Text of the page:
Being a woman of color at a PWI (predominately white institution) is like…well, it’s like being an outsider within. It’s like being the elephant in the room. It’s like being the red-headed step child. I remember my first day of undergrad. Here I was, away from home, excited about learning, and most of all, ready to meet new people. So, after I unpacked, I thought I’d venture off, out into this new world and do just that – meet some new people. Once I got outside, I realized I wasn’t in Kansas anymore Toto. No one looked like me. When I say no one, I mean NO ONE. Here were all of these new people whom I wanted to meet, but I couldn’t. They were being dropped off in BMWs, Mercedes, and minivans. They were being dropped off by mom and dad and they were nothing like me. I thought to myself, “How are we supposed to relate?” “How could I spark up a convo?” BLANK STARE. Then, I decided to just wait on my roommate, because we’d have to talk. Well, when she finally moved in, she went on an on about how here mom was pissed because she maxed out her credit card for the month. After all, is $2,500 that big of a deal? Come on! THOUGHT BUBBLE: Give me a break, you spoiled rich brat! It didn’t stop there though. On the first day of classes, I remember getting to class super early. I was ‘xcited! Here I was, sitting in a classroom that could hold 500 people. What will happen? Who will I meet? What will I learn? I can’t wait! Then…as my fellow classmates began to file in, I realized that the two seats on either side of me were empty. There were literally people sitting on the stairs, but there were free seats sitting next to me. When I scanned the room, I saw similar things happening with other students of color. WTF? This is when I had my “ah ha” moment. Over the next four years of undergrad and two years of grad school, I noticed time and time again, people wouldn’t sit next to me. They’d lap up before taking a seat next to me. (Okay, that’s a bit of an exaggeration, but it sure did seem like they’d rather hang from the ceilings than sit next to me). When I’d answer questions, instructors would act like my answer was wrong or incomplete. Then, another – lighter – student would say something that made no sense on any planet, and that answer would be…yep, you guessed it – correct. WTF? Then, once the instructor realized I knew what the heck I was talking about, he or she would just stop calling on me.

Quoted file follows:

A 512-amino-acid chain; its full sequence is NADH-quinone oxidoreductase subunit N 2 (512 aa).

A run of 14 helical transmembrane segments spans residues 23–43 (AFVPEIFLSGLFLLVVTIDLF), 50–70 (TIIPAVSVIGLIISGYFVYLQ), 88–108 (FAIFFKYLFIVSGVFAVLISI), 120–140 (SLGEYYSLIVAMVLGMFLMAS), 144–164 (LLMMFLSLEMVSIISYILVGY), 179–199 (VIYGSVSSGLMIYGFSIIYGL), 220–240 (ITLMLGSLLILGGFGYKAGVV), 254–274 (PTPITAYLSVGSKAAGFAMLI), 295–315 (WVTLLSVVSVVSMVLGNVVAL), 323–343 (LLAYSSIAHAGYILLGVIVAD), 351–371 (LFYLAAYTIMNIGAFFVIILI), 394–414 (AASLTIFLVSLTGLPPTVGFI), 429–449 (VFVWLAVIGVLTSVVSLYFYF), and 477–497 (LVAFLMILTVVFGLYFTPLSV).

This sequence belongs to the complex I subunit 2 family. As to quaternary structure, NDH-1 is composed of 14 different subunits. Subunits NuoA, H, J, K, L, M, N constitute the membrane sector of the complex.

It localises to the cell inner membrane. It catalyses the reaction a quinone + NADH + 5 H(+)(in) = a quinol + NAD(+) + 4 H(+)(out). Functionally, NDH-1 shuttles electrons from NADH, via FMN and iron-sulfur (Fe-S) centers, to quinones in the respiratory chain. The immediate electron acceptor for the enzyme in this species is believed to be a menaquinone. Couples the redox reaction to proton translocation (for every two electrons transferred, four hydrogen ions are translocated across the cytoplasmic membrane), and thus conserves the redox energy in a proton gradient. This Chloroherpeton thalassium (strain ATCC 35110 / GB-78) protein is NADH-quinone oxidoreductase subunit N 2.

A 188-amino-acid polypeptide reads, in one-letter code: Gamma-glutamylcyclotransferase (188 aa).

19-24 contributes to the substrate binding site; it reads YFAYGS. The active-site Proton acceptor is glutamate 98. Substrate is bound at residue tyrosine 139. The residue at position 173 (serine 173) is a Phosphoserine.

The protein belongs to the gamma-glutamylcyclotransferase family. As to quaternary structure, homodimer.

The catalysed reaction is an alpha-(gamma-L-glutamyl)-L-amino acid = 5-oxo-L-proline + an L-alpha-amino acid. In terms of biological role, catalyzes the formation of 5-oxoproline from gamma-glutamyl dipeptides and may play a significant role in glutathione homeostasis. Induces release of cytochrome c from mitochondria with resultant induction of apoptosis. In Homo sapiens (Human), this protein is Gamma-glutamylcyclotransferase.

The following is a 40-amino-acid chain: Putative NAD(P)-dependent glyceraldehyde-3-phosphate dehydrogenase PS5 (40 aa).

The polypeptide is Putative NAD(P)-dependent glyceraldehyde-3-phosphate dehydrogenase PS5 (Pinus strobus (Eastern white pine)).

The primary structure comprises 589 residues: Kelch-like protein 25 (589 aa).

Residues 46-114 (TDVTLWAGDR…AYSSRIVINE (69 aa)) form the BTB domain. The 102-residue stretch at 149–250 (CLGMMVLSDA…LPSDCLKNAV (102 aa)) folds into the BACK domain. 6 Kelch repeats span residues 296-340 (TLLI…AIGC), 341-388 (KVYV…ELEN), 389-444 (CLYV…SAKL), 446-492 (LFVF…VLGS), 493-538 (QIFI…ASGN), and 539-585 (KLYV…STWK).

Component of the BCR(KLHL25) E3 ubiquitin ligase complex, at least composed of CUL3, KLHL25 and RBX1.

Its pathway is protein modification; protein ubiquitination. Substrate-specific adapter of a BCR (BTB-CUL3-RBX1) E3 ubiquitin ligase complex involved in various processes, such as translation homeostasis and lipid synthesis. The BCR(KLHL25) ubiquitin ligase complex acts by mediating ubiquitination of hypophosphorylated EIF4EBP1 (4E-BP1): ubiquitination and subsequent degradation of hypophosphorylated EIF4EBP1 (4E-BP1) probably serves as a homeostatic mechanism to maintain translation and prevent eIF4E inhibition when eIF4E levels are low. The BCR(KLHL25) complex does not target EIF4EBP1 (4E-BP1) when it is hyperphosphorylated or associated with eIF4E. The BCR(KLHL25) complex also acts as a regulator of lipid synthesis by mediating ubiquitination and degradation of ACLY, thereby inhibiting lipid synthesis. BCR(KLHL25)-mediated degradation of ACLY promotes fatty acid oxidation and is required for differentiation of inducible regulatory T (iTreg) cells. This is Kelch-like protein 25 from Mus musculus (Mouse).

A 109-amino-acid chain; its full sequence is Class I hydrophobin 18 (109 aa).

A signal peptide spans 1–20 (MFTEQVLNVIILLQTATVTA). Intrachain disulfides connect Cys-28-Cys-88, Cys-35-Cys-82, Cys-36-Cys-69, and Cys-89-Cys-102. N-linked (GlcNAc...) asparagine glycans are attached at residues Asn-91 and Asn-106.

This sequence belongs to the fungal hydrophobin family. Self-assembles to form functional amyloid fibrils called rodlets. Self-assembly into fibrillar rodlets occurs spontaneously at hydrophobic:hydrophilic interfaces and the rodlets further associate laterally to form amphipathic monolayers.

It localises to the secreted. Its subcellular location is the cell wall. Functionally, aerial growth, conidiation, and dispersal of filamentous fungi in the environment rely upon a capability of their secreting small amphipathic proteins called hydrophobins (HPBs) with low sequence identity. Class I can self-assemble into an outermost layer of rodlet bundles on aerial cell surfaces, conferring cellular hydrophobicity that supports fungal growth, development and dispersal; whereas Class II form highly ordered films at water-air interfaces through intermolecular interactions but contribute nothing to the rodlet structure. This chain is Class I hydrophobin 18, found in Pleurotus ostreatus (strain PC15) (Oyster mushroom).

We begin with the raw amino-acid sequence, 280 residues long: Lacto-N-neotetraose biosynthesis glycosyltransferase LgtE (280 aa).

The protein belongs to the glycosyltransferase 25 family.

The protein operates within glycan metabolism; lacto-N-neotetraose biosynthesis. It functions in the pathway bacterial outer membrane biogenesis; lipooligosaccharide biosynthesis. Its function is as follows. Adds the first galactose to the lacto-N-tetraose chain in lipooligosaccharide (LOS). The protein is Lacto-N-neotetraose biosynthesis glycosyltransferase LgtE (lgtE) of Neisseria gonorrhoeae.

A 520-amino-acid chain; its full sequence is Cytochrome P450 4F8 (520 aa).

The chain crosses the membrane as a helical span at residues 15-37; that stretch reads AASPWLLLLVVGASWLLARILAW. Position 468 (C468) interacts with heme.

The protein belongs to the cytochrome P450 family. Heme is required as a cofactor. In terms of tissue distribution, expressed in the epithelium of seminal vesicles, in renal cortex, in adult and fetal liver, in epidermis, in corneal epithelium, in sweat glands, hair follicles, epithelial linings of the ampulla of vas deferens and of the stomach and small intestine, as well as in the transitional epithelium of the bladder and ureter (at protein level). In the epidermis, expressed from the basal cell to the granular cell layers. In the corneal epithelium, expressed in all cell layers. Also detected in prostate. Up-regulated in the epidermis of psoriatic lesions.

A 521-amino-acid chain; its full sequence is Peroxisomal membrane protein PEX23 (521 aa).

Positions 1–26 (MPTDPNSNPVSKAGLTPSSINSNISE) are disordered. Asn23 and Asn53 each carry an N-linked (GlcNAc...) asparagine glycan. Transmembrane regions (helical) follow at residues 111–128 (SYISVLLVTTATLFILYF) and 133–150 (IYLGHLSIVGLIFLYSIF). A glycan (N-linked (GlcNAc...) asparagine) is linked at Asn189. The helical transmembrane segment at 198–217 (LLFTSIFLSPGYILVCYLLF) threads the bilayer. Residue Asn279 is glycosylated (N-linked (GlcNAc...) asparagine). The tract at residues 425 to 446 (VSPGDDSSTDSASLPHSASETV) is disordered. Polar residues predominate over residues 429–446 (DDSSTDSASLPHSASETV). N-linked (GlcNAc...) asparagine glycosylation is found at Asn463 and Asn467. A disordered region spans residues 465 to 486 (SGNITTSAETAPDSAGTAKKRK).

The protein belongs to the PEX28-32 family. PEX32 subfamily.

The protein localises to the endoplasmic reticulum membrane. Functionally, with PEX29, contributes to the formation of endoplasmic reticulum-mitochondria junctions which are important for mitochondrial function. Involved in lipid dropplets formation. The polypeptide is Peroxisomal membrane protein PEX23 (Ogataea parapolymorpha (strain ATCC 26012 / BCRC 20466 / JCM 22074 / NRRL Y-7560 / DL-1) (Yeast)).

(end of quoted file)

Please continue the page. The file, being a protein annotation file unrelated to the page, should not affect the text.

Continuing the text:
This longwinded story isn’t meant to scare you off. My goal is to prepare you for some alienation, some loneliness, and some flat out bull. Let’s be completely Frank, Francine, and honest with each other. We are an anomaly. We are not supposed to make it to college. However, in some people’s minds, because of Affirmative Action, a few of us are allowed to slip in to fill a certain, small quota (I’m throwing up in my mouth as I type this – but it is our reality). However, even if you are allowed in to a college classroom, you are expected to be seen and not heard. You sure as heck are not supposed to come in, participate, smile, nod, take notes, stay attentive, and above all else, KNOW WHAT THE HECK YOU’RE TALKING ABOUT! When you do these things, they don’t know what to do with themselves. All that they’ve heard, watched, read, believed, learned, and created in their minds about students of color is thrown out the window when you answer a question correctly, when you challenge the bologna that comes out of the ethnocentric instructor’s mouth, when you prove that you deserve to be there (probably more than the very people who give you dirty looks). HA! When people look at you crazy because you’re on top of your game, well, smile, nod and keep doing what you’re doing, because regardless how out of place you may look (and sometimes feel) you deserve to be there, you deserve to learn, and you deserve to succeed!
Oh, and one last thing…that feeling of being an outsider on the inside, yeah, that won’t stop once you graduate. Unless you go into business for yourself, you will probably be one of the only, if not THE only, person of color in your respective organization as you climb the proverbial ladder to success. Yeah, so, you’ll be proving yourself for a very long time. People will continue to be surprised that you “speak properly,” that “you’re so bright,” and that you “have a degree from (insert college or graduate program here).” Hey, I don’t write the rules, I just share ‘em with you. Peace.